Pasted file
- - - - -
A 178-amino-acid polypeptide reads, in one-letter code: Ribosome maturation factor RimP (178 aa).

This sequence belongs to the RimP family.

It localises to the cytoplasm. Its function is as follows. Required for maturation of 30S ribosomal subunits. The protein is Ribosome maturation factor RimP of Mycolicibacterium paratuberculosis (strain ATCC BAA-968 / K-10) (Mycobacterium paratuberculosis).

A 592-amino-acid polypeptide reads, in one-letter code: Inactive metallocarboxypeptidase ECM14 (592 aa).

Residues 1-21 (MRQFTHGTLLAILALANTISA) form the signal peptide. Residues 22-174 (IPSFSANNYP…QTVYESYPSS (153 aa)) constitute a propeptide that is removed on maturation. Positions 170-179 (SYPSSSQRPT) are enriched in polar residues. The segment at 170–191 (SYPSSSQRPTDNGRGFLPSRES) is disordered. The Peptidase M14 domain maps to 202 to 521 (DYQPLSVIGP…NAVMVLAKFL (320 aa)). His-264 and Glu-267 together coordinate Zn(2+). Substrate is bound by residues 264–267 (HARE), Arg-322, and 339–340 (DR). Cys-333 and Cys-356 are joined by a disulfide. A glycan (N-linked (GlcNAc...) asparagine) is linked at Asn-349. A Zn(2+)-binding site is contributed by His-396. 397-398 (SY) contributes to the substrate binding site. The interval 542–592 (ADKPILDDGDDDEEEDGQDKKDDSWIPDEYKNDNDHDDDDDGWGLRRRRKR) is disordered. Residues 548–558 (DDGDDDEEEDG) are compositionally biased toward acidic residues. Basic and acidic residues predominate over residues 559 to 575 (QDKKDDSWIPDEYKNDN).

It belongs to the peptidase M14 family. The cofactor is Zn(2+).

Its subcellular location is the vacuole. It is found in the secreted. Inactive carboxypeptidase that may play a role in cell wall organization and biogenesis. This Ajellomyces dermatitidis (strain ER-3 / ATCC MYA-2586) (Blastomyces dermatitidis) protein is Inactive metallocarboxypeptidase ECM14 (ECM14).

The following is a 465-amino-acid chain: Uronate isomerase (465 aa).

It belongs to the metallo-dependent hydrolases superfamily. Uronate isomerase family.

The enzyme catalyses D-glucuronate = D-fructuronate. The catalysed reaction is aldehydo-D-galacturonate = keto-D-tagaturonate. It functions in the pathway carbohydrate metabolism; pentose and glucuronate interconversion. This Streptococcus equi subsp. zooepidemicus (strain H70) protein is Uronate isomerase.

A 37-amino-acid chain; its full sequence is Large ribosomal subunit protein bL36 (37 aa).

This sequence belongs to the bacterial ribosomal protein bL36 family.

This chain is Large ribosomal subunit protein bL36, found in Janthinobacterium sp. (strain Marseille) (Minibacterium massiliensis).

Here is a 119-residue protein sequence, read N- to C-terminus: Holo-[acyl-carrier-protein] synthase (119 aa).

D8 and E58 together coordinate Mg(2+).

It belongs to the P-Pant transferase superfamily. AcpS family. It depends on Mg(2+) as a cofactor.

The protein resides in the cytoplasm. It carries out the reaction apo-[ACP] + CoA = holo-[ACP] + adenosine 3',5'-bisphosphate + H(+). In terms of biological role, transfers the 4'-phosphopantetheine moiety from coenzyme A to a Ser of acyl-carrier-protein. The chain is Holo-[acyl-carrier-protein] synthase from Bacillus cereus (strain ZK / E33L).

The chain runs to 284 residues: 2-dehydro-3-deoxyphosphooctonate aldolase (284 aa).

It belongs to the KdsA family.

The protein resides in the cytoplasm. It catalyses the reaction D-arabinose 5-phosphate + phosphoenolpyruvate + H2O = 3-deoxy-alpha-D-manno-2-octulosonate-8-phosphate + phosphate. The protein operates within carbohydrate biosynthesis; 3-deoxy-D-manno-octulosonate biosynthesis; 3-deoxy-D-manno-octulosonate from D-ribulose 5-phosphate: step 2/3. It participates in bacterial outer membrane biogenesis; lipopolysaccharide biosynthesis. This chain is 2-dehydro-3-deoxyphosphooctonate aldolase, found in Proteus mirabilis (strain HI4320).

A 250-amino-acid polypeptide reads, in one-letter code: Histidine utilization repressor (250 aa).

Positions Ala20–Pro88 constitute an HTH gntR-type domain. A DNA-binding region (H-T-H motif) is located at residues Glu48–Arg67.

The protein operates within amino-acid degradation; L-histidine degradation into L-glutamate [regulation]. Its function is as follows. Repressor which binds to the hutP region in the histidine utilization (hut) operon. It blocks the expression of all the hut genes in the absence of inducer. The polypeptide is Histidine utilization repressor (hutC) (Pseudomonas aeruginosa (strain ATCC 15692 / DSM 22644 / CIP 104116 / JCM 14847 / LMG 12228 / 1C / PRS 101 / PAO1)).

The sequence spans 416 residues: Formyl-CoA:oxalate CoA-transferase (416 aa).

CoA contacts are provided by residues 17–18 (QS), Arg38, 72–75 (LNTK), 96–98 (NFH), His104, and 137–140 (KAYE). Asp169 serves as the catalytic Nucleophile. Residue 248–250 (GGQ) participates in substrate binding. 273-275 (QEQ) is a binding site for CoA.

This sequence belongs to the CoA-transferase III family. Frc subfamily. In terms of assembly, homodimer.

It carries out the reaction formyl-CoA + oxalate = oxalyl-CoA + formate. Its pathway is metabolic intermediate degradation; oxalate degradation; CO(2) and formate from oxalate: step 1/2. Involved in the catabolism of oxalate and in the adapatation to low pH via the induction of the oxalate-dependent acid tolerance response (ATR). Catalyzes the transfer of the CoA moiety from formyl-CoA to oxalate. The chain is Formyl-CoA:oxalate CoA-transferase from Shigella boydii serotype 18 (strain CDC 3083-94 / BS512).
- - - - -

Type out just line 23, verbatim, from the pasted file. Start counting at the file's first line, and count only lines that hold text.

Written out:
The protein operates within amino-acid degradation; L-histidine degradation into L-glutamate [regulation]. Its function is as follows. Repressor which binds to the hutP region in the histidine utilization (hut) operon. It blocks the expression of all the hut genes in the absence of inducer. The polypeptide is Histidine utilization repressor (hutC) (Pseudomonas aeruginosa (strain ATCC 15692 / DSM 22644 / CIP 104116 / JCM 14847 / LMG 12228 / 1C / PRS 101 / PAO1)).